Gun Registrations Off To Slow Start in D.C.

By Paul Duggan
Washington Post Staff Writer
Friday, July 18, 2008

Thirty-two years after banning most D.C. residents from possessing handguns, the District government opened its doors yesterday to applicants seeking permission to own revolvers, bowing to a recent U.S. Supreme Court ruling that declared the city's tough firearms restrictions unconstitutional.

With the ban lifted after a momentous, years-long legal battle that led to the landmark high court decision last month, here's how many applications the city received by day's end: one.

Bracing for a crowd at the registration office, at police headquarters on Indiana Avenue NW, officials set up a reception counter in the lobby and used portable metal railings to reserve one of the building's entrances for "gun registry applicants." Officers stood guard at the door, and a dozen reporters and TV cameras were waiting expectantly at 7 a.m., when the registration process was to begin.

But in the eight hours that the office remained open, there was no crush of people eager to avail themselves of the newly affirmed right to own a revolver in the nation's capital. Police gave out 58 registration packets to people stopping by for the materials. But only two people showed up to apply to register handguns, and one was turned away by police officials because he didn't bring his weapon with him, as the registration rules require.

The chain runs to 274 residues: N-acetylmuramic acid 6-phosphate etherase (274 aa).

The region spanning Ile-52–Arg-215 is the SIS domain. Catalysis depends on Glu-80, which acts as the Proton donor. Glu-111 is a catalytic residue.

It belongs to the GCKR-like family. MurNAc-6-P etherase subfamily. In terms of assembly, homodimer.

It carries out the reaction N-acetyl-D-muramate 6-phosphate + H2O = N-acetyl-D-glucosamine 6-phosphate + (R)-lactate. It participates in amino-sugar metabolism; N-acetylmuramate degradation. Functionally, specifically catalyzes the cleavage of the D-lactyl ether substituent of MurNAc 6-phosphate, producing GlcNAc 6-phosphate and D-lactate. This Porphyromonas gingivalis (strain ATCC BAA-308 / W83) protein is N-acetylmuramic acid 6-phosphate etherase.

"We didn't think there was going to be a big rush," Police Chief Cathy L. Lanier said. Still she added, "We'd always rather be overprepared than underprepared."

The would-be applicant who was turned away was Capitol Hill resident Dick A. Heller, whose lawsuit prompted the Supreme Court ruling that scuttled the city's strict firearms control laws.

Arriving at 6:30 a.m., accompanied by an adviser, Heller was met outside the building by various police officials. In an animated discussion, they explained to Heller that he needed to show authorities the handgun he wanted to register, and allow it to be test-fired, as part of the registration process.

The adviser, Dane von Breichenruchardt, president of the Bill of Rights Foundation, a public-interest group, said that Heller owns at least two handguns -- a .45-caliber semiautomatic pistol and a .22-caliber revolver -- and that the weapons have been stored for years with a friend in Maryland.

Although officials said that gun owners in Heller's situation can bring legally owned revolvers from other jurisdictions into the District to register them, von Breichenruchardt said he had told Heller not to do so without written assurance that it was permissible.

After Assistant Police Chief Peter J. Newsham publicly promised Heller that he would "absolutely not" get in trouble for bringing a revolver into the city, Heller said he would bring the weapon to police headquarters this morning to start the registration process.

Police Lt. Jon Shelton, head of the registration office, predicted that more people will come forward after news broadcasts show Heller going through the process. "Once someone sees Mr. Heller walk in that door with his gun and start the registration process, then walk back out with his gun, it may be a different story," he said.

Neither Heller nor his adviser were upset by the delay.

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